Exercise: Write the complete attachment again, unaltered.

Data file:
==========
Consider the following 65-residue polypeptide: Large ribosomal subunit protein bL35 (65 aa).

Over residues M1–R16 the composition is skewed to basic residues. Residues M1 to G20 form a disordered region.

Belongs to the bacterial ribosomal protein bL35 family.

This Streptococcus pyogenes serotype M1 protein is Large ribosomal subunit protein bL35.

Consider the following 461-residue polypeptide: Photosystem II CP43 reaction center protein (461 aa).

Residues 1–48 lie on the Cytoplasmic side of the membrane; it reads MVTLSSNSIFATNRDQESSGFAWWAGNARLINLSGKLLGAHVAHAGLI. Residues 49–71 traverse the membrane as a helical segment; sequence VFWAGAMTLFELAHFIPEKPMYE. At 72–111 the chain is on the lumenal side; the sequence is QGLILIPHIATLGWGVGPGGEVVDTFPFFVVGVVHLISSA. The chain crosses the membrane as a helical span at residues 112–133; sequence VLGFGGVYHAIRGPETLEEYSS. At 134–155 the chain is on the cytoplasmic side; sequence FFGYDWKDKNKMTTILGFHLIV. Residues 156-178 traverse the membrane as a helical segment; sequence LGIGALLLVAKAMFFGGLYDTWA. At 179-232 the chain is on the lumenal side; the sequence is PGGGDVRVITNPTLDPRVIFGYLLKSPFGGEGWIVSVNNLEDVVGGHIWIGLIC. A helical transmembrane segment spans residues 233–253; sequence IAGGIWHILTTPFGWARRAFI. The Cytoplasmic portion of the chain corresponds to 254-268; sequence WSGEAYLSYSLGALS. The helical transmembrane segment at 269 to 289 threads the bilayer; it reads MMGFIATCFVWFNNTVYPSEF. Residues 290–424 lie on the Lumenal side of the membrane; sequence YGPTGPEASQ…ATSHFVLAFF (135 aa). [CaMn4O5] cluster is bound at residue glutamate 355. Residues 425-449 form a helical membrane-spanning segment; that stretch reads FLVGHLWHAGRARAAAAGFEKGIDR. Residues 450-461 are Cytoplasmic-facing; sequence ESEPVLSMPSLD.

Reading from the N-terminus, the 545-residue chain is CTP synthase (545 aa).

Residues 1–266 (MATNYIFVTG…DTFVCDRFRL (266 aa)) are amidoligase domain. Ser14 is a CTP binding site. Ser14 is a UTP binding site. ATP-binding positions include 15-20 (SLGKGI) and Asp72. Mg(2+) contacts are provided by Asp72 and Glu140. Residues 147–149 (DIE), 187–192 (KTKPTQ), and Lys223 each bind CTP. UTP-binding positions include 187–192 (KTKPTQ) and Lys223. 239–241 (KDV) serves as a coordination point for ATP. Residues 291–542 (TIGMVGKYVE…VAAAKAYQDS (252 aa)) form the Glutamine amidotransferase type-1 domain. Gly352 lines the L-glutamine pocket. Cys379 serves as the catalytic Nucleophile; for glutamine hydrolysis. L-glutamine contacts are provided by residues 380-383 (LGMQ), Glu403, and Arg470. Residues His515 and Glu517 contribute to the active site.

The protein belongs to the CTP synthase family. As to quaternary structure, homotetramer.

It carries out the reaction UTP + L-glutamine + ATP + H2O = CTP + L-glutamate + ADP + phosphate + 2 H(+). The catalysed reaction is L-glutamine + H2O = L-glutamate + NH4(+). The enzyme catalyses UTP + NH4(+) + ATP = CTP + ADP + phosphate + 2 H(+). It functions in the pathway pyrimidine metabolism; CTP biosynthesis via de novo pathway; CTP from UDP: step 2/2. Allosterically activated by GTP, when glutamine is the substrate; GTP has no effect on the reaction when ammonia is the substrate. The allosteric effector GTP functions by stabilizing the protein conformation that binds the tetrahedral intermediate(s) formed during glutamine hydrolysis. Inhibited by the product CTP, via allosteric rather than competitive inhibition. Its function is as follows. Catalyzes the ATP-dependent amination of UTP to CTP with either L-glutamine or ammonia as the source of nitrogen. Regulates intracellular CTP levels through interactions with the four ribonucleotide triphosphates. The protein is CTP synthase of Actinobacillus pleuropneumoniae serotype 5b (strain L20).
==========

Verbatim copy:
Consider the following 65-residue polypeptide: Large ribosomal subunit protein bL35 (65 aa).

Over residues M1–R16 the composition is skewed to basic residues. Residues M1 to G20 form a disordered region.

Belongs to the bacterial ribosomal protein bL35 family.

This Streptococcus pyogenes serotype M1 protein is Large ribosomal subunit protein bL35.

Consider the following 461-residue polypeptide: Photosystem II CP43 reaction center protein (461 aa).

Residues 1–48 lie on the Cytoplasmic side of the membrane; it reads MVTLSSNSIFATNRDQESSGFAWWAGNARLINLSGKLLGAHVAHAGLI. Residues 49–71 traverse the membrane as a helical segment; sequence VFWAGAMTLFELAHFIPEKPMYE. At 72–111 the chain is on the lumenal side; the sequence is QGLILIPHIATLGWGVGPGGEVVDTFPFFVVGVVHLISSA. The chain crosses the membrane as a helical span at residues 112–133; sequence VLGFGGVYHAIRGPETLEEYSS. At 134–155 the chain is on the cytoplasmic side; sequence FFGYDWKDKNKMTTILGFHLIV. Residues 156-178 traverse the membrane as a helical segment; sequence LGIGALLLVAKAMFFGGLYDTWA. At 179-232 the chain is on the lumenal side; the sequence is PGGGDVRVITNPTLDPRVIFGYLLKSPFGGEGWIVSVNNLEDVVGGHIWIGLIC. A helical transmembrane segment spans residues 233–253; sequence IAGGIWHILTTPFGWARRAFI. The Cytoplasmic portion of the chain corresponds to 254-268; sequence WSGEAYLSYSLGALS. The helical transmembrane segment at 269 to 289 threads the bilayer; it reads MMGFIATCFVWFNNTVYPSEF. Residues 290–424 lie on the Lumenal side of the membrane; sequence YGPTGPEASQ…ATSHFVLAFF (135 aa). [CaMn4O5] cluster is bound at residue glutamate 355. Residues 425-449 form a helical membrane-spanning segment; that stretch reads FLVGHLWHAGRARAAAAGFEKGIDR. Residues 450-461 are Cytoplasmic-facing; sequence ESEPVLSMPSLD.

Reading from the N-terminus, the 545-residue chain is CTP synthase (545 aa).

Residues 1–266 (MATNYIFVTG…DTFVCDRFRL (266 aa)) are amidoligase domain. Ser14 is a CTP binding site. Ser14 is a UTP binding site. ATP-binding positions include 15-20 (SLGKGI) and Asp72. Mg(2+) contacts are provided by Asp72 and Glu140. Residues 147–149 (DIE), 187–192 (KTKPTQ), and Lys223 each bind CTP. UTP-binding positions include 187–192 (KTKPTQ) and Lys223. 239–241 (KDV) serves as a coordination point for ATP. Residues 291–542 (TIGMVGKYVE…VAAAKAYQDS (252 aa)) form the Glutamine amidotransferase type-1 domain. Gly352 lines the L-glutamine pocket. Cys379 serves as the catalytic Nucleophile; for glutamine hydrolysis. L-glutamine contacts are provided by residues 380-383 (LGMQ), Glu403, and Arg470. Residues His515 and Glu517 contribute to the active site.

The protein belongs to the CTP synthase family. As to quaternary structure, homotetramer.

It carries out the reaction UTP + L-glutamine + ATP + H2O = CTP + L-glutamate + ADP + phosphate + 2 H(+). The catalysed reaction is L-glutamine + H2O = L-glutamate + NH4(+). The enzyme catalyses UTP + NH4(+) + ATP = CTP + ADP + phosphate + 2 H(+). It functions in the pathway pyrimidine metabolism; CTP biosynthesis via de novo pathway; CTP from UDP: step 2/2. Allosterically activated by GTP, when glutamine is the substrate; GTP has no effect on the reaction when ammonia is the substrate. The allosteric effector GTP functions by stabilizing the protein conformation that binds the tetrahedral intermediate(s) formed during glutamine hydrolysis. Inhibited by the product CTP, via allosteric rather than competitive inhibition. Its function is as follows. Catalyzes the ATP-dependent amination of UTP to CTP with either L-glutamine or ammonia as the source of nitrogen. Regulates intracellular CTP levels through interactions with the four ribonucleotide triphosphates. The protein is CTP synthase of Actinobacillus pleuropneumoniae serotype 5b (strain L20).